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You may want to check that known-good RTL

You may want to check that known-good RTL
by Don Dingee on 01-23-2013 at 1:00 pm

In his blog Coding Horror, Jeff Atwood wrote: “Software developers tend to be software addicts who think their job is to write code. But it’s not. Their job is to solve problems.” Whether the tool is HTML, C, or RTL, the reality is we are now borrowing or buying more software IP than ever, and integrating it into more complex designs, and new issues are emerging.

When development teams mostly coded their own stuff, they made their own bugs, and they developed methods to hunt them down and eliminate them. That worked on relatively small code bases, with a high level of familiarity in both the code being written and the nuances of the environment to build it. “Oh, that message is just a warning …” is kind of the software equivalent of not reading the assembly instructions for a simple DIY project. Having a few nuts and bolts left over at the end of a small project isn’t all that alarming, as long as things work.

In coding, familiarity breeds complacency, which then leads to contempt. The first dynamic that developed was teams started borrowing code, from either distributed teams throughout the company working on similar projects in other locations, or third-party consultants paid to create code for projects, or from the open source community. Those folks, while mostly intelligent and well intentioned, operated under different conditions than the familiar surroundings of the main project. “Known-good” code from another team could easily inject build issues or outright defects when integrated into the project mix, and leave your team with a new problem.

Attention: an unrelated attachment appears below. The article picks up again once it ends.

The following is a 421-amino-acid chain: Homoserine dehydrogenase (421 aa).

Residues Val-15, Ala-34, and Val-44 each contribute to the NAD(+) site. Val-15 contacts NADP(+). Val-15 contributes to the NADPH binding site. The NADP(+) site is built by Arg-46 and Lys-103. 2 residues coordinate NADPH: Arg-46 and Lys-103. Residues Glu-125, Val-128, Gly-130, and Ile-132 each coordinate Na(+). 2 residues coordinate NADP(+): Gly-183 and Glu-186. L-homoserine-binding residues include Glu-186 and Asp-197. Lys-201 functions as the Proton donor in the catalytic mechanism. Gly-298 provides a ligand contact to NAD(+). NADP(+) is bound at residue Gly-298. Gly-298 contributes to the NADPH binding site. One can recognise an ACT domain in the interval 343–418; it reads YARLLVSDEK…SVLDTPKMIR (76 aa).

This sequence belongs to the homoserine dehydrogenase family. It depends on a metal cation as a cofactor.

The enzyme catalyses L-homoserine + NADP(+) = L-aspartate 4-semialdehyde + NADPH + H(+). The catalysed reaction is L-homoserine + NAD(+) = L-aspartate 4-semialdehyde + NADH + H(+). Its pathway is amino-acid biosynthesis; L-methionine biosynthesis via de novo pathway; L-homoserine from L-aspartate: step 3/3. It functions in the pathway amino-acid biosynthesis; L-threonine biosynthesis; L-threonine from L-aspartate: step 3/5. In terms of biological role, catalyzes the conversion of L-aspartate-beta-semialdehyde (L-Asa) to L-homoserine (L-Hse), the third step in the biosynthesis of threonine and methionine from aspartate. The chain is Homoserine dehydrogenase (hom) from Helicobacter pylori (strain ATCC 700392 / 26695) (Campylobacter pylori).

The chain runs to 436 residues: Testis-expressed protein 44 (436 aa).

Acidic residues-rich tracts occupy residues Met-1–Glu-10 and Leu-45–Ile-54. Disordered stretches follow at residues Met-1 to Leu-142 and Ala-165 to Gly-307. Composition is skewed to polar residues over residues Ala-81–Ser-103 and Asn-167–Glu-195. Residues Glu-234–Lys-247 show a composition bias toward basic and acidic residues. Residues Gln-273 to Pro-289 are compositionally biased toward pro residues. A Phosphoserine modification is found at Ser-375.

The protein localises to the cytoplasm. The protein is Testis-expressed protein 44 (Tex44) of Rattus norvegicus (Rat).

Teams generally responded to that by reading the source code from the submitters prior to integration, a process which although time consuming can work if focused on a few modules of limited complexity. That led to academic and commercial development of static code analysis tools, automated readers that could quickly check rules against code bases of any size much more quickly and efficiently than human eyes alone.

The new and larger dynamic is buying IP, particularly in EDA projects where RTL is commonly used. In the “average” SoC (if there is such a thing), there are 85 IP blocks, with 85 swathes of RTL backed by the substantiation of someone, somewhere, as working. There are also concerns with FPGAs, since RTL eventually runs into real constraints of LUTs, interconnect, memory, power, clock domains, and other FPGA-specific resource limitations. Meeting functional requirements is one thing, but fitting into the larger picture of place and route, power optimization, and resource usage requires more intimate knowledge of the project environment.

This is where a design rule checker like Aldec ALINT comes in, enabling RTL developers to solve problems they are actually having with code from various sources. ALINT performs a set of standardized checks against industry guidelines such as STARC. More importantly, Aldec has recently added capability in a premium rule set to help with implementing “routing-unaware RTL”, which is a near-perfect description of that block of RTL you just borrowed or bought for your project. Additionally, ALINT allows customized policies, providing an even deeper level of project-specific knowledge to be checked automatically.

This quote from Hitachi Cable, Ltd. on ALINT captures what is happening in today’s complex SoC and FPGA designs with layers and layers of RTL from multiple sources, internal and external.

Since we started using ALINT, we have identified several critical problems in our current RTL design, including complex hierarchical issues that would otherwise result in excessive routing delays.

Implementing standard and custom rule checking found problems in a large, existing, and almost certainly deemed as known-good RTL code base that otherwise would have gone undetected well into place and route. Is the Hitachi experience unique? I doubt it; for a project of any reasonable size and complexity, there are problems lurking, if not already built-in they are certainly waiting to be exposed when one more piece of new IP is added.

The development process is shifting from exclusively writing code to integrating and co-verifying code from many sources, and this is especially true for RTL designs. Solving problems sooner in this new process is the key, and RTL design rule checking can play a vital role in navigating through increasing complexity.